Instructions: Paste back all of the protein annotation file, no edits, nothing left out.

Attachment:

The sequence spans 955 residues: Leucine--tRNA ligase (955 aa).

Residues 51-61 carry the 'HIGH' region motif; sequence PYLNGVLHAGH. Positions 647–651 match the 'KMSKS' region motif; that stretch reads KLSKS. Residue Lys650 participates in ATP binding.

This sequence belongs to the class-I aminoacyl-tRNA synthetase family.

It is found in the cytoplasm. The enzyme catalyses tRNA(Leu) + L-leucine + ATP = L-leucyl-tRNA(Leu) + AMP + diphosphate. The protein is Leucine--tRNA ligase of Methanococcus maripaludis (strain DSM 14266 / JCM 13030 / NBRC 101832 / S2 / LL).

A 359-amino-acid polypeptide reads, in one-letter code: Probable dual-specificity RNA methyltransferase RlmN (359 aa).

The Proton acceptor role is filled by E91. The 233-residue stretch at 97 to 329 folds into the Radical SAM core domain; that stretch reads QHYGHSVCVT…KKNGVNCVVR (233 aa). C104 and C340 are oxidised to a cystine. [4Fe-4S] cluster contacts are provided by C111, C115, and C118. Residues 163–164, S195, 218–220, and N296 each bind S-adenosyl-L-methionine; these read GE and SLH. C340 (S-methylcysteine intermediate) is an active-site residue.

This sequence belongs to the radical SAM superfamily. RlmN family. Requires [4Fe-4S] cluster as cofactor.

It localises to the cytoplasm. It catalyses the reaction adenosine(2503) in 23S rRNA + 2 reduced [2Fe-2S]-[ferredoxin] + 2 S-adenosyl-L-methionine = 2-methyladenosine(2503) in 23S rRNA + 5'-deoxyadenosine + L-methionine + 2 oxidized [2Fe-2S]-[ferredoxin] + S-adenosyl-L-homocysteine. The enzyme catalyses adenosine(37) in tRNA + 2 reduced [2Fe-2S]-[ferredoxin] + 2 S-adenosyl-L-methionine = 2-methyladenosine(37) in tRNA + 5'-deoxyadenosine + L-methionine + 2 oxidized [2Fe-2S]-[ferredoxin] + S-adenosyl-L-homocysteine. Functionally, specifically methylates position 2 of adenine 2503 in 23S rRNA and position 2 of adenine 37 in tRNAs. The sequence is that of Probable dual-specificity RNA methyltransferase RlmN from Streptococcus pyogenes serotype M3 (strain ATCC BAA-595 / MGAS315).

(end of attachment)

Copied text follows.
The sequence spans 955 residues: Leucine--tRNA ligase (955 aa).

Residues 51-61 carry the 'HIGH' region motif; sequence PYLNGVLHAGH. Positions 647–651 match the 'KMSKS' region motif; that stretch reads KLSKS. Residue Lys650 participates in ATP binding.

This sequence belongs to the class-I aminoacyl-tRNA synthetase family.

It is found in the cytoplasm. The enzyme catalyses tRNA(Leu) + L-leucine + ATP = L-leucyl-tRNA(Leu) + AMP + diphosphate. The protein is Leucine--tRNA ligase of Methanococcus maripaludis (strain DSM 14266 / JCM 13030 / NBRC 101832 / S2 / LL).

A 359-amino-acid polypeptide reads, in one-letter code: Probable dual-specificity RNA methyltransferase RlmN (359 aa).

The Proton acceptor role is filled by E91. The 233-residue stretch at 97 to 329 folds into the Radical SAM core domain; that stretch reads QHYGHSVCVT…KKNGVNCVVR (233 aa). C104 and C340 are oxidised to a cystine. [4Fe-4S] cluster contacts are provided by C111, C115, and C118. Residues 163–164, S195, 218–220, and N296 each bind S-adenosyl-L-methionine; these read GE and SLH. C340 (S-methylcysteine intermediate) is an active-site residue.

This sequence belongs to the radical SAM superfamily. RlmN family. Requires [4Fe-4S] cluster as cofactor.

It localises to the cytoplasm. It catalyses the reaction adenosine(2503) in 23S rRNA + 2 reduced [2Fe-2S]-[ferredoxin] + 2 S-adenosyl-L-methionine = 2-methyladenosine(2503) in 23S rRNA + 5'-deoxyadenosine + L-methionine + 2 oxidized [2Fe-2S]-[ferredoxin] + S-adenosyl-L-homocysteine. The enzyme catalyses adenosine(37) in tRNA + 2 reduced [2Fe-2S]-[ferredoxin] + 2 S-adenosyl-L-methionine = 2-methyladenosine(37) in tRNA + 5'-deoxyadenosine + L-methionine + 2 oxidized [2Fe-2S]-[ferredoxin] + S-adenosyl-L-homocysteine. Functionally, specifically methylates position 2 of adenine 2503 in 23S rRNA and position 2 of adenine 37 in tRNAs. The sequence is that of Probable dual-specificity RNA methyltransferase RlmN from Streptococcus pyogenes serotype M3 (strain ATCC BAA-595 / MGAS315).